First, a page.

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The recent cold wet weather has meant the orchids have been slow to develop this month but with the recent warmer sunshine buds are starting to swell and we still have the promise of some good late winter flowering.

One exception is the Trim Greenhood, Pterostylis concinna, which is flowering extremely well and coming up in places not seen before, especially in the Gum Flats/ Cecil Track area.

Trim Greenhood

Nodding Greenhoods, P. nutans, are now flowering although not in large numbers, and small ones can be seen along many of the tracks and roadsides. The large colony in Gherang Gherang Bushland Reserve has unfortunately had a visit from an echidna digging holes right through the middle and spreading tubers.

colonynoddingColony of Nodding Greenhoods

Tall Greenhoods, P. melagramma, are still in bud but many will be quite tall as the flowers open. They seem to have enjoyed the winter rainfall. We have not sighted the extremely rare Green-striped Greenhood, P. chlorogramma, at this stage. Dwarf Greenhoods, P. nana, Blunt Greenhoods, P. curta, and Maroonhoods, P. pedunculata, are just showing rosettes.

Mosquito Orchids, Acianthus pusillus featured in earlier reports can still be seen in flower in some sites, though most specimens have now dried off. The other species in this genus Mayfly Orchids, Acianthus caudatus, are in good bud and soon should be showing their distinctive dark reddish-purple, insect-like flowers.

Mayfly Orchids in bud

The rare Large Gnat Orchids, Cyrtostylis robusta, have started flowering while the smaller species, Small Gnat Orchid, C. reniformis, which is common in the district, is still in small bud.

robustgnatLarge Gnat Orchid

An interesting find by a visitor to Anglesea was just one Small Helmet Orchid, Corybas unguiculatus flowering in quite a large colony of Small Gnat Orchids at Gum Flat. This area used to be a stronghold for Small Helmets but they have not been observed there for a number of years.

smallhelmetSmall Helmet Orchid with Small Gnat Orchid leaves

The second species of Helmet Orchid to be seen in our area is the Veined Helmet Orchid, Corybas diemenicus, which although tiny is delightful to observe. The dark reddish flower has a flared toothed labellum with a white central area and with the dorsal sepal capping the labellum.

Veined Helmet Orchid

Compared to the Small Helmet Orchid, C. unguiculatus, featured last month, this orchid seems to produce many more flowers. This year we estimate there are over a hundred in the colony at Gum Flats. They appreciate damp conditions, so it seems they have benefited from the recent rains. It is concerning however because apart from a colony that we are aware of on private land in Anglesea this is the only known colony in the district. They were once plentiful near Cecil Track but appeared to disappear following a fuel reduction burn in the area. Apparently the tubers are close to the surface and we assume they may have been destroyed by the fire. They used to also be found at Urquhart Bluff, but although we have searched the area carefully no trace has been found.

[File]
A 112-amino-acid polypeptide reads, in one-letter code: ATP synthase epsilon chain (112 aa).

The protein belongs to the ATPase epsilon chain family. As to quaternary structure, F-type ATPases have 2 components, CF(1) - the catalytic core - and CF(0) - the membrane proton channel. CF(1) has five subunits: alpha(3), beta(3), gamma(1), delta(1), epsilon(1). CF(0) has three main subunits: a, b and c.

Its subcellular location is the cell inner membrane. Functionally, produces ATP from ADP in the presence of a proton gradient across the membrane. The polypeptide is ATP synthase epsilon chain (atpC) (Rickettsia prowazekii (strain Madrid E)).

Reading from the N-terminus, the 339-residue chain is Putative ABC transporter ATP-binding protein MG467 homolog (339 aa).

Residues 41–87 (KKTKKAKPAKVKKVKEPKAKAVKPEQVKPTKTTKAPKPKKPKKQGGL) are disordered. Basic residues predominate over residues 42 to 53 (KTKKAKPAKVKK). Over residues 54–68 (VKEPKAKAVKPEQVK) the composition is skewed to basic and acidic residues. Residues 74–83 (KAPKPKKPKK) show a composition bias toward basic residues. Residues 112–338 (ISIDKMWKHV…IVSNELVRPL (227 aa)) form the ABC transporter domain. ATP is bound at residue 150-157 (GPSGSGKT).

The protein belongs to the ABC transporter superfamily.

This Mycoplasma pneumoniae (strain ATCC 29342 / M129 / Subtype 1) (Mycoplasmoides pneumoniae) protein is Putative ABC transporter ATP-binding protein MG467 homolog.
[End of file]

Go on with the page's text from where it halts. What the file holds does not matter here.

veinedhelmet1Veined Helmet Orchids

The next Helmet Orchid to see is the more common Slaty Helmet Orchid, C. incurvus, which so far, we have only seen one in flower. Keep a look out for the typical ground hugging rounded leaves and look closely for the tiny flower with an incurved labellum.

slatySlaty Helmet Orchid in bud

In the Tanners Rd area, which was burnt last year, Hare Orchid, Leptoceras menziesii, leaves can be seen as well as many Red Beaks, Pyrorchis nigricans, leaves—though no buds have been seen yet. In the burnt area in Camp Rd Anglesea where the Red Beaks flowered so well last year there are many leaves but again no buds. However buds have been sighted on Teds Track where there has been no fire activity. For some reason they do flower well there each year – just 2 or 3 . There are also a few in bud on Forest Rd and we look forward to seeing them flower if they are not eaten by hungry wallabies or kangaroos.

We also look forward to seeing the first Leopard Orchid, Diuris pardina, and the first Spider Orchids, Caladenia sp., which should appear very soon. Also, Maroonhoods, P. pedunculata, and maybe Bluebeards, Pheladenia deformis, and Blue Fingers, Cyanicula caeralea which all flower in August.

Leaves of Waxlips, Spider Orchids, Leek Orchids, Sun Orchids, and Flying Duck Orchids can be seen throughout the district and hopefully we will enjoy a good spring flowering.

Please make sure you let us know of any unusual sightings you have seen.

All our orchids are documented and photographed in Orchids of the Anglesea District unfortunately now out of print. We have had a few hiccups with the production of the new edition but we can assure you it is well on its way to publication.

Margaret MacDonald Alison Watson